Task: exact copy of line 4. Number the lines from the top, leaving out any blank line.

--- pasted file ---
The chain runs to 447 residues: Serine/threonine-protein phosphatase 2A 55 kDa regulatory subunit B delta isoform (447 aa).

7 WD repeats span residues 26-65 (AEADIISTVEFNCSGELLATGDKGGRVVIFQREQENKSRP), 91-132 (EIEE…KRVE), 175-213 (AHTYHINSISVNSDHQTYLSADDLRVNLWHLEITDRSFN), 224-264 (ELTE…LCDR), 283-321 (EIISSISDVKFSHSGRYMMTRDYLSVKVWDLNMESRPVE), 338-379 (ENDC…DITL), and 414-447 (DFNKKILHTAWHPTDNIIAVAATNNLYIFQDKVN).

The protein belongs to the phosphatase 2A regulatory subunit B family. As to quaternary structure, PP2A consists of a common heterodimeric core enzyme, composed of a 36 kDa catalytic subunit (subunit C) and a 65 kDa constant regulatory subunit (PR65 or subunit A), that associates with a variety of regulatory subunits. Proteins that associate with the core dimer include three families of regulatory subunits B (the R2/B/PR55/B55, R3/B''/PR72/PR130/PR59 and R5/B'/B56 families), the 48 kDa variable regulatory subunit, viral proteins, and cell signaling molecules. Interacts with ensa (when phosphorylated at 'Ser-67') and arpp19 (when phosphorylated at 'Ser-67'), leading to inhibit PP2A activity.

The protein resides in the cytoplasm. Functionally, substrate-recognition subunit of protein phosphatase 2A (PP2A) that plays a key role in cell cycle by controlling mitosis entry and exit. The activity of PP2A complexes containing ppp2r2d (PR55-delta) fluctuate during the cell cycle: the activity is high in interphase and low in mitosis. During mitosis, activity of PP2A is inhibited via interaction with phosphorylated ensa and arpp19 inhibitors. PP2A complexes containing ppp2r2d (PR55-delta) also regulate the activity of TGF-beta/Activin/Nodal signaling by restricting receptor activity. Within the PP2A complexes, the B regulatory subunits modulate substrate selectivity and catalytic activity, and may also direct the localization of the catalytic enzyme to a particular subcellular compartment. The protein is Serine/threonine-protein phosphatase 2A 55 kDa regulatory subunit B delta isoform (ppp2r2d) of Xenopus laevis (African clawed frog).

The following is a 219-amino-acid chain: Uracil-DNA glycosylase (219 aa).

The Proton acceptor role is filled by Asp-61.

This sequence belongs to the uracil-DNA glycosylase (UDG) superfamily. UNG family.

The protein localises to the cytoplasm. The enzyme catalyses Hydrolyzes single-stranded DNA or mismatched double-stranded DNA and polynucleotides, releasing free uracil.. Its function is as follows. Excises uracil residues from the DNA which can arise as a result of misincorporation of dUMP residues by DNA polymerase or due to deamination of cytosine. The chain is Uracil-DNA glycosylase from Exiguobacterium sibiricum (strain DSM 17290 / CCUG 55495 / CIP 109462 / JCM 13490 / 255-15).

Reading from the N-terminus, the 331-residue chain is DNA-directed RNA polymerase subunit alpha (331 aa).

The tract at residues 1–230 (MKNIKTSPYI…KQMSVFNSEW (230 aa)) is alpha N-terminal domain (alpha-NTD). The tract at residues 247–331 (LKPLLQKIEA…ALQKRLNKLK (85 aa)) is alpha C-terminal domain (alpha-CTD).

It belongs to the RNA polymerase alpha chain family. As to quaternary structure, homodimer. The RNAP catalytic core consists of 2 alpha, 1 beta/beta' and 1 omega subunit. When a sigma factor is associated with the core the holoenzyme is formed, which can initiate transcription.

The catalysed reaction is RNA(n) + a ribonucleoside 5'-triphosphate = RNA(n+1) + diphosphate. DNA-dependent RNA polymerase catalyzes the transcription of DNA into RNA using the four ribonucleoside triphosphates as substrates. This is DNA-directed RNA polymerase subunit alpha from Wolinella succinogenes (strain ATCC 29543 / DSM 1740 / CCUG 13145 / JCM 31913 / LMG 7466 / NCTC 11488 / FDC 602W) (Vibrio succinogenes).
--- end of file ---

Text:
The protein resides in the cytoplasm. Functionally, substrate-recognition subunit of protein phosphatase 2A (PP2A) that plays a key role in cell cycle by controlling mitosis entry and exit. The activity of PP2A complexes containing ppp2r2d (PR55-delta) fluctuate during the cell cycle: the activity is high in interphase and low in mitosis. During mitosis, activity of PP2A is inhibited via interaction with phosphorylated ensa and arpp19 inhibitors. PP2A complexes containing ppp2r2d (PR55-delta) also regulate the activity of TGF-beta/Activin/Nodal signaling by restricting receptor activity. Within the PP2A complexes, the B regulatory subunits modulate substrate selectivity and catalytic activity, and may also direct the localization of the catalytic enzyme to a particular subcellular compartment. The protein is Serine/threonine-protein phosphatase 2A 55 kDa regulatory subunit B delta isoform (ppp2r2d) of Xenopus laevis (African clawed frog).